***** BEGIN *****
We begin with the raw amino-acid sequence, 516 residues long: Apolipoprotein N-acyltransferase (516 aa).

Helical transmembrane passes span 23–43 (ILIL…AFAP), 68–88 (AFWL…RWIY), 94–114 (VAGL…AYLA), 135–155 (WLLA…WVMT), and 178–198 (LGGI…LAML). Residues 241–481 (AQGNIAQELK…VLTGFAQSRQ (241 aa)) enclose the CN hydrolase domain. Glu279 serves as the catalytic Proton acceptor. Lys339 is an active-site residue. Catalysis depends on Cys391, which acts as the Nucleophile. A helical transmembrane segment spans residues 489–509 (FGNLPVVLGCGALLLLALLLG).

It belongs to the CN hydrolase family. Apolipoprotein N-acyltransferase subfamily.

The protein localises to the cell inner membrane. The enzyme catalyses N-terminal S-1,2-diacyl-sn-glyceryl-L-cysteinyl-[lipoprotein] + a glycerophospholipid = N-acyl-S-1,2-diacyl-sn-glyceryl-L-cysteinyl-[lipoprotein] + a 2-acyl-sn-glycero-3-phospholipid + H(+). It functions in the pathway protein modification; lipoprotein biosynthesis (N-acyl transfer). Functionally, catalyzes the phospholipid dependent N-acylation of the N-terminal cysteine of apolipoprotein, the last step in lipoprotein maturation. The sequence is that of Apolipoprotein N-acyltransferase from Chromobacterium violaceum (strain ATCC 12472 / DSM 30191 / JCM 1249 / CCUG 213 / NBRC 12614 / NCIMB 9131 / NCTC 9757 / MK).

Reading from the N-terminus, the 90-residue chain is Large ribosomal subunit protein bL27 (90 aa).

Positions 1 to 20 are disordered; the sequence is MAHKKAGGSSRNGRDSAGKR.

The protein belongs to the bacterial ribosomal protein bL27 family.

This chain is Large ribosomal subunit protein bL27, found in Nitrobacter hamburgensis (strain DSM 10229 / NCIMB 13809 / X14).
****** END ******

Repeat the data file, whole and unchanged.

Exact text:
We begin with the raw amino-acid sequence, 516 residues long: Apolipoprotein N-acyltransferase (516 aa).

Helical transmembrane passes span 23–43 (ILIL…AFAP), 68–88 (AFWL…RWIY), 94–114 (VAGL…AYLA), 135–155 (WLLA…WVMT), and 178–198 (LGGI…LAML). Residues 241–481 (AQGNIAQELK…VLTGFAQSRQ (241 aa)) enclose the CN hydrolase domain. Glu279 serves as the catalytic Proton acceptor. Lys339 is an active-site residue. Catalysis depends on Cys391, which acts as the Nucleophile. A helical transmembrane segment spans residues 489–509 (FGNLPVVLGCGALLLLALLLG).

It belongs to the CN hydrolase family. Apolipoprotein N-acyltransferase subfamily.

The protein localises to the cell inner membrane. The enzyme catalyses N-terminal S-1,2-diacyl-sn-glyceryl-L-cysteinyl-[lipoprotein] + a glycerophospholipid = N-acyl-S-1,2-diacyl-sn-glyceryl-L-cysteinyl-[lipoprotein] + a 2-acyl-sn-glycero-3-phospholipid + H(+). It functions in the pathway protein modification; lipoprotein biosynthesis (N-acyl transfer). Functionally, catalyzes the phospholipid dependent N-acylation of the N-terminal cysteine of apolipoprotein, the last step in lipoprotein maturation. The sequence is that of Apolipoprotein N-acyltransferase from Chromobacterium violaceum (strain ATCC 12472 / DSM 30191 / JCM 1249 / CCUG 213 / NBRC 12614 / NCIMB 9131 / NCTC 9757 / MK).

Reading from the N-terminus, the 90-residue chain is Large ribosomal subunit protein bL27 (90 aa).

Positions 1 to 20 are disordered; the sequence is MAHKKAGGSSRNGRDSAGKR.

The protein belongs to the bacterial ribosomal protein bL27 family.

This chain is Large ribosomal subunit protein bL27, found in Nitrobacter hamburgensis (strain DSM 10229 / NCIMB 13809 / X14).